Project

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Computational design of custom-tailored chemokine receptor blockers

English title Computational design of custom-tailored chemokine receptor blockers
Applicant Schneider Gisbert
Number 159737
Funding scheme Interdisciplinary projects
Research institution Institut für Pharmazeutische Wissenschaften ETH Zürich
Institution of higher education ETH Zurich - ETHZ
Main discipline Information Technology
Start/End 01.09.2015 - 31.08.2018
Approved amount 306'007.00
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All Disciplines (4)

Discipline
Information Technology
Pharmacology, Pharmacy
Biochemistry
Organic Chemistry

Keywords (4)

Computer-assisted drug design; Medicinal chemistry; Chemical Biology; Bioinformatics

Lay Summary (German)

Lead
Die Wirkstoff- und chemisch biologische Forschung wird durch die fortlaufende Entdeckung neuer Substanzen mit gewünschten pharmakologischen Eigenschaften angetrieben. Das Forschungsprojekt leistet einen Beitrag zur Entwicklung konzeptionell neuer Methoden, die das zielgerichtete Finden solcher Molekülstrukturen innerhalb kurzer Zeitspannen ermöglicht. Dabei steht der Einsatz von Computerprogrammen für den Entwurf neuartiger Molekülstrukturen und der Vorhersage von gewünschten und potentiell unerwünschten Effekten im Vordergrund.
Lay summary
Eine wichtige Rolle in der Wirkstofforschung spielen  kleine Moleküle, welche die biologische Aktivität von G-Protein gekoppelten Rezeptoren (GPCR) beeinflussen können. Im geplanten Forschungsprojekt zielen wir auf die Entdeckung neuartiger GPCR-Modulatoren ab, die bestimmte Chemokinrezeptoren aus der Klasse der GPCR zu blockieren, um zielgerichtet immunologische und entzündliche Vorgänge im Organismus beeinflussen zu können. Wir verfolgen einen Design-Synthese-Test Kreislauf, um in möglichst wenigen Zyklen zu den neuen GPCR-Modulatoren zu finden. Dabei kommen neben modernen Synthese- und Testverfahren insbesondere innovative "lernende" Computerverfahren zum Einsatz. Das Projekt bildet damit einen Brückenschlag zwischen experimentellen und theoretischen Ansätzen in den pharmazeutisch-chemischen und biologischen Wissenschaften.
Direct link to Lay Summary Last update: 01.06.2015

Responsible applicant and co-applicants

Employees

Name Institute

Publications

Publication
Lipophilicity prediction of peptides and peptide derivatives by consensus machine learning
Fuchs Jens-Alexander, Grisoni Francesca, Kossenjans Michael, Hiss Jan A., Schneider Gisbert (2018), Lipophilicity prediction of peptides and peptide derivatives by consensus machine learning, in MedChemComm, 9(9), 1538-1546.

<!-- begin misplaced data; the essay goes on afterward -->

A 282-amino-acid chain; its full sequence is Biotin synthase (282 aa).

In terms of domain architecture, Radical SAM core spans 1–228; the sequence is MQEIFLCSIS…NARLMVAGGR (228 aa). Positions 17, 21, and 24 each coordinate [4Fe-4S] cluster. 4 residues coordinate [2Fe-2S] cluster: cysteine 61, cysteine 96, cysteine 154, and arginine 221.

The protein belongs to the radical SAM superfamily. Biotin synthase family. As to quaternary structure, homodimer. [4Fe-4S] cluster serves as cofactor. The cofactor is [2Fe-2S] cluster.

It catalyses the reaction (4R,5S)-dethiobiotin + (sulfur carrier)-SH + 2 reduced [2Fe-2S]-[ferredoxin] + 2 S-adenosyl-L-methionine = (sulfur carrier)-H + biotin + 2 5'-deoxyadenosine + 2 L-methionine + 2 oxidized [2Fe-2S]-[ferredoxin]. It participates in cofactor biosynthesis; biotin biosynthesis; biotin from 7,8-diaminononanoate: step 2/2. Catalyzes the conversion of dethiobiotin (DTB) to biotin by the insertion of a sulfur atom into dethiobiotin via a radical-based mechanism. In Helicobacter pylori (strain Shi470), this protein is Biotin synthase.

Automating drug discovery
Schneider Gisbert (2017), Automating drug discovery, in Nature Reviews Drug Discovery, 17(2), 97-113.
Deep Learning in Drug Discovery
Gawehn Erik, Hiss Jan A., Schneider Gisbert (2016), Deep Learning in Drug Discovery, in Molecular Informatics, 35(1), 3-14.
Multi-objective active machine learning rapidly improves structure–activity models and reveals new protein–protein interaction inhibitors
Reker D., Schneider P., Schneider G. (2016), Multi-objective active machine learning rapidly improves structure–activity models and reveals new protein–protein interaction inhibitors, in Chemical Science, 7(6), 3919-3927.

Collaboration

Group / person Country
Types of collaboration
Dr. Martin Baumgartner und Dr. Karthiga Kumar, Universitätskinderspital Zürich Switzerland (Europe)
- in-depth/constructive exchanges on approaches, methods or results
- Publication
- Research Infrastructure
Prof. Dr. Cornelia Halin, ETH Zürich Switzerland (Europe)
- in-depth/constructive exchanges on approaches, methods or results
- Research Infrastructure
- Exchange of personnel

Abstract

Obtaining new chemical entities (NCEs) with a predictable macromolecular target engagement profile through rational molecular design is seminal for innovation in chemical biology and medicinal chemistry. G-protein coupled receptors (GPCRs) constitute an important class of macromolecular drug targets, for which the close intra-class relationships among GPCRs may easily result in undesired off-target modulation by druglike effector molecules. Under the research program described herein we aim at the multi-objective generation and computationally driven optimization of NCEs for cytokine receptors as promising anti-cancer targets in immunity and inflammation. We specifically target the C-C cytokine receptor 7 (CCR7) and C-X-C chemokine receptors 4 and 7 (CXCR4/7), while displaying negligible engagement of GPCR off-targets. The expected outcome will be first-in-class dual chemokine receptor blockers identified through computational molecular design and optimization. Advanced structure-based (receptor-based) pharmacophore models will aim at orthosteric and allosteric ligand binding sites, and ligand-based virtual screening and reaction-driven molecular de novo design will provide access to innovative chemotypes. By iterating through synthesize-test-learn cycles the computational structure-activity relationship model adapts to the given tasks. Batch and microfluidics-assisted synthesis as well as compound purchasing from a large pool of available screening compounds shall achieve the required experimental throughput. Direct receptor binding measurements will provide information about the binding affinity of the test compounds, and in vitro cell-based testing of the ligand effects on receptor signaling will complement the biophysical compound profiling. The most potent leads will be tested for computationally predicted off-target liabilities. Taking the challenging example of CCR7 and the twin CXCR4/7 receptor system, the study will result in new technology for rapidly generating GPCR-modulating lead molecules with designer polypharmacology and tool compounds for chemical biology and chemogenomics studies.
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